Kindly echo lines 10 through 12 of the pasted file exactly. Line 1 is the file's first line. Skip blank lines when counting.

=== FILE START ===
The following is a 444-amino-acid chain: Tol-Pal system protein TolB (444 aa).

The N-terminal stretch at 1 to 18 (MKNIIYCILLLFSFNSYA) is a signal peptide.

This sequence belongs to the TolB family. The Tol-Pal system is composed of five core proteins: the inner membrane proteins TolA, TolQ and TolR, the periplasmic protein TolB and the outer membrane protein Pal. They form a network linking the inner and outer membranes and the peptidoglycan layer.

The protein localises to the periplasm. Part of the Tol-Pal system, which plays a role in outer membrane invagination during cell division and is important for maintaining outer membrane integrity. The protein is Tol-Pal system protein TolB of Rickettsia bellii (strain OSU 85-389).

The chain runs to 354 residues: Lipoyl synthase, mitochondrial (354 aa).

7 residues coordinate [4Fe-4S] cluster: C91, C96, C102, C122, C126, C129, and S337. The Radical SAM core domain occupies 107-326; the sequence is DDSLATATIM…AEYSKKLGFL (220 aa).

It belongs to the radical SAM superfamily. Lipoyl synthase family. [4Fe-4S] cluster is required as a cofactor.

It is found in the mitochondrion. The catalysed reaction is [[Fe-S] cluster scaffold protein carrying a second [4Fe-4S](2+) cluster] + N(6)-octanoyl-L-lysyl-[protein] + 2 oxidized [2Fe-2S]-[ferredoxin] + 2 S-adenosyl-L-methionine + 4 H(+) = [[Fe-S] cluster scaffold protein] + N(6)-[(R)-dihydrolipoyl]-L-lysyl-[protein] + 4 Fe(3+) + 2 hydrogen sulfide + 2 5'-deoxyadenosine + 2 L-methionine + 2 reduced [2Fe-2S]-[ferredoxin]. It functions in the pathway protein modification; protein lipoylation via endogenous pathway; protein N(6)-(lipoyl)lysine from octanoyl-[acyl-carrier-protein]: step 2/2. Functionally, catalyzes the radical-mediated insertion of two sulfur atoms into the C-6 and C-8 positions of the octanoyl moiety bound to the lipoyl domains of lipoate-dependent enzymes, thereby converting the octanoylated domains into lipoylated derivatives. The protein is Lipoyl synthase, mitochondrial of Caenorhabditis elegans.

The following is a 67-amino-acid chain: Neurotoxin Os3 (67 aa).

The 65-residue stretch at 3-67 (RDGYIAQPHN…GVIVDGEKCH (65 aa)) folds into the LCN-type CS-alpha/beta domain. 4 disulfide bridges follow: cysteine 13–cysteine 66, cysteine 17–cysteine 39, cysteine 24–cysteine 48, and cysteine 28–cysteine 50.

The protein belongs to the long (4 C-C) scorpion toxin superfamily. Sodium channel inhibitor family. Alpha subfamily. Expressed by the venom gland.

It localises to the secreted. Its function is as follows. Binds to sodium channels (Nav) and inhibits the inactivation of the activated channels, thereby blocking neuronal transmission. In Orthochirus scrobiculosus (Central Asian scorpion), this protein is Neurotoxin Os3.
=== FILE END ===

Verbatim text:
The 65-residue stretch at 3-67 (RDGYIAQPHN…GVIVDGEKCH (65 aa)) folds into the LCN-type CS-alpha/beta domain. 4 disulfide bridges follow: cysteine 13–cysteine 66, cysteine 17–cysteine 39, cysteine 24–cysteine 48, and cysteine 28–cysteine 50.

The protein belongs to the long (4 C-C) scorpion toxin superfamily. Sodium channel inhibitor family. Alpha subfamily. Expressed by the venom gland.

It localises to the secreted. Its function is as follows. Binds to sodium channels (Nav) and inhibits the inactivation of the activated channels, thereby blocking neuronal transmission. In Orthochirus scrobiculosus (Central Asian scorpion), this protein is Neurotoxin Os3.